Security is built in, unifying protection system wide, allowing customers to configure granular permissions, transport data through secure channels, and access full data recovery features.
Customers can respond and recover quickly from incidents, connecting previously fragmented solutions by using the Azure Intelligent Systems Service.
Users can expand, change, and scale connections.
The software enables updates automatically, pushing data down to devices.
Users can analyze information, develop predictive models, and update business rules, implementing extensive applications in as little as 14 days, in the case of the London Underground, where Telent CGI, a global system integrator, used Microsoft Azure Intelligent Systems Service. The application streamlined monitoring. It integrated and automated many functions, providing live data where there was none. It measures asset performance over time using gateway technology in this application, but it could have connected directly to controllers, Edson said.
Disparate systems and lack of cohesive monitoring made Twitter 20 minutes faster indicator of problems than the London Underground's own services.
Showing a station map, Edson noted similarities to the manufacturing environment, equating a critical outage of an escalator to a critical line on a factory floor. Azure ISS can provide alerts through phone calls, text messages, and video, warning of bearing wear in an escalator; an escalator outage creates chaos if down, generating fines.
Edson showed a dashboard with an embedded video, connected to Maximo underneath, generating a rush order among 15 pending jobs if an outage is imminent.
Comment on Azure announcement
After Edson's presentation, Ted Hill, Rockwell Automation director of business development, told Control Engineering that Rockwell uses Azure in its remote monitoring capabilities and expects Azure Intelligent Systems Service to make connections even easier. "Customers don't have to have deep knowledge of products," Hill said. Rockwell Automation can do the monitoring and escalate any issues with contacts to take appropriate actions to best handle situations.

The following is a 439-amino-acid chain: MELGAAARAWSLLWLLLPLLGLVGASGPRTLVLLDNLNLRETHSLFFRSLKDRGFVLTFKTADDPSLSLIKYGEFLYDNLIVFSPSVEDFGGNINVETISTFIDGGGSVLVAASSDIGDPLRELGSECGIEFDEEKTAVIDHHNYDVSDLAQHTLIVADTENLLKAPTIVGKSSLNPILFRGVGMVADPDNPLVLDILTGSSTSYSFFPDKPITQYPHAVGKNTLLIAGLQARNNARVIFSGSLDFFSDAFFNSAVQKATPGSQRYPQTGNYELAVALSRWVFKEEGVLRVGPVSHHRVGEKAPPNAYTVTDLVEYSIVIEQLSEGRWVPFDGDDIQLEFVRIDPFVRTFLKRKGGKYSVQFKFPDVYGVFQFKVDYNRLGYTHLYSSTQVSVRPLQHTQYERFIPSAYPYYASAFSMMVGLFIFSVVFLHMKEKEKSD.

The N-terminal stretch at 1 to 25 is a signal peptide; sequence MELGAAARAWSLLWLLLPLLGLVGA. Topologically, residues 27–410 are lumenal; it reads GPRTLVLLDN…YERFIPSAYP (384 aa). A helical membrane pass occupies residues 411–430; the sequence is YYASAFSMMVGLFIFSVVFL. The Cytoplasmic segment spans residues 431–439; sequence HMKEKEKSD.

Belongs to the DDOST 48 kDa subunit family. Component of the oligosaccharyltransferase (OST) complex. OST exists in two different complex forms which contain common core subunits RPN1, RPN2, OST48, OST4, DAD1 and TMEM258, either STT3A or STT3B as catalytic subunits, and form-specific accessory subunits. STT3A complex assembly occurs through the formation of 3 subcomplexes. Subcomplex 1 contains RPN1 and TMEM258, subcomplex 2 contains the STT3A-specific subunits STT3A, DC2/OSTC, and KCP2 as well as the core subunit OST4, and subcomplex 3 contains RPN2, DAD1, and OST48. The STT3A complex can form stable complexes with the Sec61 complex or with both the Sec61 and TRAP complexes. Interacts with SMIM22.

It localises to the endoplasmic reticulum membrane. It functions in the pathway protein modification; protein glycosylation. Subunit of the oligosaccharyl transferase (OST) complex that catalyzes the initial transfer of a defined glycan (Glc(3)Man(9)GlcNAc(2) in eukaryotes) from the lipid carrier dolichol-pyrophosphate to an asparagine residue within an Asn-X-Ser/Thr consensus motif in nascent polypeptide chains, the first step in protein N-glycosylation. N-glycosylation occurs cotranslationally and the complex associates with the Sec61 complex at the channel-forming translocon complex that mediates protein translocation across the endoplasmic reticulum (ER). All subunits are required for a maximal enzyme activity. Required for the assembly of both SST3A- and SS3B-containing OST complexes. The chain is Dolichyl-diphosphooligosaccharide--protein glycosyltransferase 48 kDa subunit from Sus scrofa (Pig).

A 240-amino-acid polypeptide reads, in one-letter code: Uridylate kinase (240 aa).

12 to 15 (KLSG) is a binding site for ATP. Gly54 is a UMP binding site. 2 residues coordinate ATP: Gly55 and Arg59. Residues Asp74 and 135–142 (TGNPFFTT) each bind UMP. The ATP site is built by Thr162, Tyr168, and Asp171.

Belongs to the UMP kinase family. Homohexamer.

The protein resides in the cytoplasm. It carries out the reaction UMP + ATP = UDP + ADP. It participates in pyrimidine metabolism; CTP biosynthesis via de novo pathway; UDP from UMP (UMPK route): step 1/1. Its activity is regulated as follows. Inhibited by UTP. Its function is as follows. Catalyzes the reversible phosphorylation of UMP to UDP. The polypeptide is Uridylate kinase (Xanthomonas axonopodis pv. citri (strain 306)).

Rockwell Automation medium-voltage drives are an example of large critical assets that can benefit from such monitoring, Hill said. Azure ISS fills gaps and adds capabilities, requiring less integration from Rockwell Automation and accelerating value more quickly.
- Mark T. Hoske, content manager, CFE Media, Control Engineering, firstname.lastname@example.org.
See related article below from RSTechED USA 2014 about Rockwell Automation production systems.
Search Azure at www.controleng.com to see others using that platform.
See more from Rockwell Automation about RSTechED USA.
See London Underground video about the Telent project using Microsoft Azure Intelligent Systems Service at www.microsoft.com/InternetOfYourThings.
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Before the calendar turned, 2016 already had the makings of a pivotal year for manufacturing, and for the world.
There were the big events for the year, including the United States as Partner Country at Hannover Messe in April and the 2016 International Manufacturing Technology Show in Chicago in September. There's also the matter of the U.S. presidential elections in November, which promise to shape policy in manufacturing for years to come.